Why we journey

It’s four.15 within the morning and my alarm clock has simply stolen away a lovely dream. My eyes are open but my pupils are still closed, so all I see is gauzy darkness. For a quick moment, I manage to convince myself that my wakefulness is a mistake, and that I can correctly pass returned to sleep. But then I roll over and spot my zippered suitcase. I let out a sleepy groan: I’m going to the airport.

The taxi is past due. There ought to be an adjective (a synonym of sober, only worse) to describe the state of thoughts that comes from waiting in the orange glare of a streetlight before ingesting a cup of espresso. And then the taxi receives lost. And then I get worried, because my flight leaves in an hour. And then we are here, and I’m hurtled into the harsh incandescence of Terminal B, walking with a suitcase so I can wait in an extended protection line. My belt buckle sets off the metallic detector, my 120ml stick of deodorant is confiscated, and my left sock has a gaping hole.

And then I get to the gate. By now you can in all likelihood bet the punchline of this very banal tale: my flight has been cancelled. I could be caught on this terminal for the next 218 mins, my only comfort a cup of caffeine and a McGriddle sandwich. And then I will leave out my connecting flight and wait, in a exceptional metropolis, with the same menu, for every other aircraft. And then, 14 hours later, I’ll be there.

Why will we journey? It’s not the flying I thoughts – I will constantly be awed with the aid of the physics that gets a fats steel chicken into the top troposphere. The rest of the adventure, however, can experience like a tedious lesson inside the ills of modernity, from the pre-sunrise X-ray screening to the unhappy airport department shops peddling crappy souvenirs. It’s globalisation in a nutshell, and it sucks.

And yet right here we’re, herded in ever greater numbers on to planes that stay the equal length. Sometimes we travel because we should. Because in this digital age there’s nonetheless some thing critical about the analogue handshake. Or eating Mum’s turkey at Christmas.

But maximum journey is not non-negotiable. (In 2008 only 30% of journeys over 50 miles were made for business.) Instead we journey because we want to, due to the fact the annoyances of the airport are outweighed by means of the visceral thrill of being somewhere new. Because work is annoying and our blood pressure is too high and we need a vacation. Because home is uninteresting. Because the flights have been on sale. Because New York is New York.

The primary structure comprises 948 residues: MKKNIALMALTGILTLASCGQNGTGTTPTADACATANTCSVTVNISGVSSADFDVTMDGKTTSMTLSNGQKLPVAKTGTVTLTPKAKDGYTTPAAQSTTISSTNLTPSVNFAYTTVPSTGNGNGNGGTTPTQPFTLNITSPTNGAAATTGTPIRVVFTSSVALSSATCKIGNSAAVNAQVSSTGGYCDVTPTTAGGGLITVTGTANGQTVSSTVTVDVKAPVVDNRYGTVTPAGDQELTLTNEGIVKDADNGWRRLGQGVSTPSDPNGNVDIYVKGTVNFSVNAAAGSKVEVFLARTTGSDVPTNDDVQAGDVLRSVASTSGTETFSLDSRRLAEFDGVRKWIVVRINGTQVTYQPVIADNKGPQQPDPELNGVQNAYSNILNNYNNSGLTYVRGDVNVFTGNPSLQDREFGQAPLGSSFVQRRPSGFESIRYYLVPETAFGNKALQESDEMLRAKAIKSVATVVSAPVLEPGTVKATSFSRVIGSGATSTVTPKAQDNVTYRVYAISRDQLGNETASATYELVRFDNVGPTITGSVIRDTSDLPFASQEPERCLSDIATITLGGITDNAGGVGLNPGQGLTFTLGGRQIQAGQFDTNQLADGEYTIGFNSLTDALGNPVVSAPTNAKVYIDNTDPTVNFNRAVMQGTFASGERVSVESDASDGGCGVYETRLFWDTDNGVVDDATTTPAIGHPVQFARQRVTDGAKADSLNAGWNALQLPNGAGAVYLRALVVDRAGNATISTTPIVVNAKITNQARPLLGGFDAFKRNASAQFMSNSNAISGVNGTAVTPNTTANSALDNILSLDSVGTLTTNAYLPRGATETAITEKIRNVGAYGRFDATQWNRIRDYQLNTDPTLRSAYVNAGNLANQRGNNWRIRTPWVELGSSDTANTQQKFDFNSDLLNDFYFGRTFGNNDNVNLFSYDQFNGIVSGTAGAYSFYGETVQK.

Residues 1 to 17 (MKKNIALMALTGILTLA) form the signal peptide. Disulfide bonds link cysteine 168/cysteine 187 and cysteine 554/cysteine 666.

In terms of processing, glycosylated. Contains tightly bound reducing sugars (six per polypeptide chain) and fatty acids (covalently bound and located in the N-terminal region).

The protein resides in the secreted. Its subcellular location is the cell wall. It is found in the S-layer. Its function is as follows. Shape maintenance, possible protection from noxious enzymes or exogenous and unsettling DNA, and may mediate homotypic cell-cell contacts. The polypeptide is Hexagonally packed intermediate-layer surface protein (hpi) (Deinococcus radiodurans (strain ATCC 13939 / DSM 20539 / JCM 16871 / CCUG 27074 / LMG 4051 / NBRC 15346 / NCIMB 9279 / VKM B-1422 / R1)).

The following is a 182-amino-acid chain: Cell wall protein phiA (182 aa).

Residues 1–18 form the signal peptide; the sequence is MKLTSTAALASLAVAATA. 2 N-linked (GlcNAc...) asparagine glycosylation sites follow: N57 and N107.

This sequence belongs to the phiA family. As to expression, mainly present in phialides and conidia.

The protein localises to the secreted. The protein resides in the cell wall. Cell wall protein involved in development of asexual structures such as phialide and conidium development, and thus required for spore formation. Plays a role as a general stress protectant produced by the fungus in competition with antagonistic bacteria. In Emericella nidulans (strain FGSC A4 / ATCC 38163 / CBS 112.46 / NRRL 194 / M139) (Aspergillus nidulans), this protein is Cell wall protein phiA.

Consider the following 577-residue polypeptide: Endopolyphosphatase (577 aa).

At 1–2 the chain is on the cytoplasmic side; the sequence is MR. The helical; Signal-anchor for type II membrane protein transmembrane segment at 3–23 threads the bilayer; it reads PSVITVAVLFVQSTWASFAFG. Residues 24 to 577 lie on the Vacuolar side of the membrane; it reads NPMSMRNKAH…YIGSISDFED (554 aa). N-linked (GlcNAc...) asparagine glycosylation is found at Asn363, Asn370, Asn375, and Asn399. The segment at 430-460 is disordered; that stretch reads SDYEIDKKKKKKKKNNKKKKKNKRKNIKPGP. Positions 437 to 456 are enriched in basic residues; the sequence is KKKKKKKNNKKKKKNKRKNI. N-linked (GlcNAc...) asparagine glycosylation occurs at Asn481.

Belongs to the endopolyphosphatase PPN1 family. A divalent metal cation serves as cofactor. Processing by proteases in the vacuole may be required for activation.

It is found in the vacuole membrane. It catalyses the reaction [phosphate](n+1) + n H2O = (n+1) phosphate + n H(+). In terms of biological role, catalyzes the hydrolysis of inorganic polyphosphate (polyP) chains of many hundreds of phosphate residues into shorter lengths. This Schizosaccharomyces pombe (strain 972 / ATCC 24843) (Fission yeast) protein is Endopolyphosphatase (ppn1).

Travel, in different words, is a simple human choice. We’re a migratory species, despite the fact that our migrations are powered through jet gasoline and Chicken McNuggets. But here’s my query: is that this collective urge to travel – to position some distance between ourselves and the entirety we recognise – nonetheless a profitable compulsion? Or is it like the flavor for saturated fat: one of these instincts we must have left in the back of within the Pleistocene epoch? Because if tour is just about fun, then I suppose the new security measures at airports have killed it.

THE GOOD NEWS, at least for those of you studying this while caught on a tarmac, is that satisfaction is not the most effective comfort of travel. In truth, several new technological know-how papers advocate that getting away – and it doesn’t even count number where you are going – is an critical addiction of effective questioning. It’s no longer approximately a holiday, or relaxation, or sipping daiquiris on an unspoilt tropical beach: it’s approximately the tedious act itself, setting some miles between domestic and wherever you show up to spend the night.

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